iPhone 13 mini review: Max power, mini update


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Hold the phone. Apple Inc.’s iPhone 13 mini is an undeniably attractive proposition. It includes the flagship power of the latest iPhone 13 packed into a smaller form factor. Yet, for all of its power, the latest small phone offers only minor updates from the iPhone 12 mini and retains a biometric authentication technology that blunts its functionality.

In less than one year’s time, Apple has managed to re-architect the iPhone 13 mini with new cameras and a larger battery, both of which are its most impressive features. The Ultra Wide and Wide camera have larger sensors for more detail and light capture, in addition to sensor-shift stabilization for steady shots.

Battery life is excellent at around 6.5 hours screen on time even with 5G. Apple claims an additional 1.5 hour battery life compared to the iPhone 12 mini, which solves a big problem typical of small smartphones. In addition, 5G speeds are fantastic, reaching 500Mbps download speeds and 90Mbps upload speeds in Los Angeles.

The iPhone 13 mini chassis, a smidge thicker and heavier than the iPhone 12 mini, is easy to hold, sufficiently solid, and extremely portable. However, the larger camera module does protrude and can cause the device to have trouble establishing a wireless charge.

The 5.4-inch Super Retina XDR display is brighter than the iPhone 12 mini at between 800 to 1200 nits. But the tone leans toward warm side for a yellowish tint even with TrueTone turned off. The display excels at watching content with deep blacks and bright color saturation. It retains the 60Hz refresh rate from the iPhone 12 mini.

There’s no doubt that the iPhone 13 mini is one of the most powerful small smartphones on the market. With an A15 processor that claims 50 percent faster CPU power and 30 percent faster graphics than the competition. But when compared to the iPhone 12 mini A14 Bionic or the iPhone SE A13 Bionic, most will hardly notice the difference in daily usage.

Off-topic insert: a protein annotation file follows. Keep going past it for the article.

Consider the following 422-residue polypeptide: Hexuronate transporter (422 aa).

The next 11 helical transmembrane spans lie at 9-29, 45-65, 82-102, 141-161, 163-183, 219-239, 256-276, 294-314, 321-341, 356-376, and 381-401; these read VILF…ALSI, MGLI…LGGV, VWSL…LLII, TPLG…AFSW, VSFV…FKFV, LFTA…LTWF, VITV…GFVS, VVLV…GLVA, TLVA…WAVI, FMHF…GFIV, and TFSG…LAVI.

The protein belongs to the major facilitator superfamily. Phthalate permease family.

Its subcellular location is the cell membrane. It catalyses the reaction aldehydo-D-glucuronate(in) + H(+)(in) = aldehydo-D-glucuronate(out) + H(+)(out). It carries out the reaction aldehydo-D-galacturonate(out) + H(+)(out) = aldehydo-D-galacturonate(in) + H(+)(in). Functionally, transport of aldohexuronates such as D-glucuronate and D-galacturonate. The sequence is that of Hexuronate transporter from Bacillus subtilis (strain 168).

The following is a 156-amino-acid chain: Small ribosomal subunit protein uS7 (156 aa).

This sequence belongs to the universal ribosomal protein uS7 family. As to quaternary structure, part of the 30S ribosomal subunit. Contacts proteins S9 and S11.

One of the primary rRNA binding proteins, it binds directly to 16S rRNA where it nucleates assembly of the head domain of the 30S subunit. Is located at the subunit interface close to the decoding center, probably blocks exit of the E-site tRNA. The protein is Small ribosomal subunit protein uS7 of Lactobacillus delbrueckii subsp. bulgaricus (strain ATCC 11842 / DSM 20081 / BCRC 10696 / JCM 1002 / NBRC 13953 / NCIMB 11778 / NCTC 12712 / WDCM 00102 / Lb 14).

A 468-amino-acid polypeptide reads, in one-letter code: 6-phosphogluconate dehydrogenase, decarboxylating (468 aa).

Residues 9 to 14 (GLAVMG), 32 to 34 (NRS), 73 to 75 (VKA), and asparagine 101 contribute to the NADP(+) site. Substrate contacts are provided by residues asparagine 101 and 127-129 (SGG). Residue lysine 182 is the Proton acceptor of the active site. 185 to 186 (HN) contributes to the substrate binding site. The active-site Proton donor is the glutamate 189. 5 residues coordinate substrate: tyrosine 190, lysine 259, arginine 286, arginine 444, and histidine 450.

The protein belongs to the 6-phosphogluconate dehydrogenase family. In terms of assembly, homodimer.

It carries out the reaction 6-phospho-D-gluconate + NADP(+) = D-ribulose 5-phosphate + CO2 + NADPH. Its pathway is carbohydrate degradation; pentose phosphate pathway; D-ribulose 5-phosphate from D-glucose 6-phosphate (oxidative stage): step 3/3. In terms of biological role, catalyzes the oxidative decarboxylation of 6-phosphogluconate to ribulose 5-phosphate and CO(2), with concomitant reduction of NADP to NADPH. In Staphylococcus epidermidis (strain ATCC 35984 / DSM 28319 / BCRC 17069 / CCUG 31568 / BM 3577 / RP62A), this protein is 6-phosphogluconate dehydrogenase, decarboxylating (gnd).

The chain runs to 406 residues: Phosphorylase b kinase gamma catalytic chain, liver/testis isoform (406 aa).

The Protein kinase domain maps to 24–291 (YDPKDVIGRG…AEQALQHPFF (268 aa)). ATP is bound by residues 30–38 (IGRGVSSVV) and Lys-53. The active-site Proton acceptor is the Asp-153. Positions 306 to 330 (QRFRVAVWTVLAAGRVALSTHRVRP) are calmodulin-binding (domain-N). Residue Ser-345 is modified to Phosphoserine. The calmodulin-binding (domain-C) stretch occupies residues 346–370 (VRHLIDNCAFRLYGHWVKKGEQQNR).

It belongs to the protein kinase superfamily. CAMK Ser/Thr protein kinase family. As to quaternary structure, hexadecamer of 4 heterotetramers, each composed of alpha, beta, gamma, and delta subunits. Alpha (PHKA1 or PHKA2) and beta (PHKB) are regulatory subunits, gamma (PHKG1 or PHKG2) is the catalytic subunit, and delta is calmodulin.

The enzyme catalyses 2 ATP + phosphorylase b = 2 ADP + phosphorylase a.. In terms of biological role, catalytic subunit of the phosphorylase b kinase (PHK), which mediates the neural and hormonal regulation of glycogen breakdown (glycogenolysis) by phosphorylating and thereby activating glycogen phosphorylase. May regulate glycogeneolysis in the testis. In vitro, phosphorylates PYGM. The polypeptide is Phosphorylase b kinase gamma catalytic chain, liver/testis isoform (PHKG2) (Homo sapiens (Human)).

The touted Cinematic mode is an impressive demonstration of the A15, using software entirely to process a rack focus between two subjects. Though the mode tops out at 1080p and still needs more time in the oven to work in 4K or render edges properly. Another trick called Photographic Styles adjusts portions of a photo while preserving skin tones.

Rather than CPU prowess, the technology that could use a reformat is the TrueDepth camera system. Despite a smaller footprint, it still intrudes on the iPhone design in both appearance and functionality. In addition, the top information bar hasn’t changed and can’t allow for carrier information, battery percentage, or alarm settings to be viewed outside the Control Center. Visually, the notch still takes out a chunk of screen when viewing content in landscape mode.

But more importantly, Face ID falls flat as a biometric authentication when used with a face mask. In retail stores, restaurants, airports, and public transit, users will be required to enter their six digit pin or enter full credentials when logging into banking, finance, airline applications, or to use Apple Pay. Having an alternate biometric authenticator for the iPhone 13, like Touch ID integration on the power button, would have been a game changer for small phone enthusiasts who have been clutching their older Touch ID-based iPhones and resisting an upgrade. Whether for a lack of time or components, Touch ID power buttons have been introduced on two iPad models (the iPad Air and iPad mini) and should have been part of the flagship iPhone lineup.

An alternate way to unlock an iPhone with Face ID requires the use of an Apple Watch Series 3 or above, but doesn’t help users to log into applications that require authentication.

With the iPhone 12 mini at $599 and the potent iPhone SE at $399, it’s hard for small phone owners to justify an upgrade to the iPhone 13 mini. This leaves the device in a peculiar position – it’s powerful enough on paper, but not functional enough to use in all situations. While nicer cameras and extra battery life are a plus, the sacrifice in usability in the midst of a global pandemic isn’t small enough to ignore.

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